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CA Appeals Court Rules Borrower Can Bring Claim to Set Aside Foreclosure Sale If Lender Fails to Meet NHA Rules on FHA Loans – Glass & Goldberg | Financing, Property & Bankruptcy Law
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CA Appeals Court Rules Borrower Can Bring Claim to Set Aside Foreclosure Sale If Lender Fails to Meet NHA Rules on FHA Loans

gavel icon2Building on precedent established in Pfeifer v. Countrywide Home Loans (2012) 211 Cal.App.4th 1250, a California appellate court has ruled that a borrower can file suit to set aside a completed trustee’s sale of a foreclosed property without paying the amount owed if the lender has failed to meet the National Housing Act requirement for FHA loans that the lender conduct a face-to-face meeting with the borrower.

In 2011, Wells Fargo foreclosed on the residential mortgage loan of plaintiffs Leroy Fonteno and Jeanette Childs and purchased their home at a foreclosure trustee’s sale conducted by defendant First American Trustee Servicing Solutions LLC. Plaintiffs filed suit, alleging that Wells Fargo and First American violated a provision in their deed of trust requiring a pre-foreclosure meeting per National Housing Act (NHA) regulations and the Federal Debt Collection Practices Act (FDCPA).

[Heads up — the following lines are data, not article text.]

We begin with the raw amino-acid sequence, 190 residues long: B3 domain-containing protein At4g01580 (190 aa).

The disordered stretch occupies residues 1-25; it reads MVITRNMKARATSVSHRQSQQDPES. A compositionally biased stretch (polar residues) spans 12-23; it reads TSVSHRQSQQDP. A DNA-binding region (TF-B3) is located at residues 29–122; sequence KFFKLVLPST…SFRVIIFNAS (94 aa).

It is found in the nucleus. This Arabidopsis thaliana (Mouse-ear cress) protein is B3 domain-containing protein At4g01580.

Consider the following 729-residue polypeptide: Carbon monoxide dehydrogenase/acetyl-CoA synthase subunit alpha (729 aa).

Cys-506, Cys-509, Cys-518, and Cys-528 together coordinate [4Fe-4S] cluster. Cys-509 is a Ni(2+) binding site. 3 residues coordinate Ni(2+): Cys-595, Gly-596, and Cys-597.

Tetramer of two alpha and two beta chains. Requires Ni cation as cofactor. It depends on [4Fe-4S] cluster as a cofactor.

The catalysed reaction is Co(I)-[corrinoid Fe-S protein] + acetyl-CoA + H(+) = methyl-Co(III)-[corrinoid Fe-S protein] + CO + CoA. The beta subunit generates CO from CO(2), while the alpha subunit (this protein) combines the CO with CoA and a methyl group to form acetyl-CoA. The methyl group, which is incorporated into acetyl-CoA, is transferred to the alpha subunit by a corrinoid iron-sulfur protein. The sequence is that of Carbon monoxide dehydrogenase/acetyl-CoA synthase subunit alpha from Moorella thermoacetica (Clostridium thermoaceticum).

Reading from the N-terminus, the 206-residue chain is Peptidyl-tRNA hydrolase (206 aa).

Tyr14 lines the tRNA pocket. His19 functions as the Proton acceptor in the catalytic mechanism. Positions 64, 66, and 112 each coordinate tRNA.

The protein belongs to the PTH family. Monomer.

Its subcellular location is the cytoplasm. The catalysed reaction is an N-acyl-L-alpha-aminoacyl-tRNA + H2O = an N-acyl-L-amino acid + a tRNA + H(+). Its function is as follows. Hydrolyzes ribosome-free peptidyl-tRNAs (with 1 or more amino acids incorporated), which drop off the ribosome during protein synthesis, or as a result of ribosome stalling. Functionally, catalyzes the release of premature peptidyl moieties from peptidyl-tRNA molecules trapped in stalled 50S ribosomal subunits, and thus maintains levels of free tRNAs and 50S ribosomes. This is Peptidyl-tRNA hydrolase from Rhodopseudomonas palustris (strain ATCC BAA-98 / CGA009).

In July 2012, a trial court sustained demurrers on an amended complaint and denied a preliminary injunction.

In its August 18, 2014 decision in Fonteno v. Wells Fargo Bank, N.A., 2014 WL 4058867, the appeals court reversed, finding that the plaintiffs did have a viable claim for cancellation of the foreclosure sale based on the allegation that Wells Fargo was in violation of NHA requirements in the deed of trust. The court noted that since compliance was precedent to Wells Fargo’s authority to foreclose and if the sale was conducted without such authority, then the sale may be found either void or voidable by a court sitting in equity and that plaintiffs were not required to render the delinquent amount owed to make a claim. The court did not decide whether the sale in Fonteno was void rather than voidable.

On the plaintiff’s claims under the FDCPA, the court found that a foreclosure trustee is not a debt collector and is thus not subject to FDCPA compliance.

The appeals court affirmed the remainder of the trial court’s orders sustaining defendants’ demurrers, vacated the trial court’s denial of the plaintiff’s request for a preliminary injunction and remanded the matter to the trial court.

The attorneys at Glass & Goldberg in California provide high quality, cost-effective legal services and advice for clients in all aspects of commercial compliance, business litigation and transactional law. Call us at (818) 888-2220, send an email inquiry to info@glassgoldberg.com or visit us online at glassgoldberg.com to learn more about the firm and to sign up for future newsletters.

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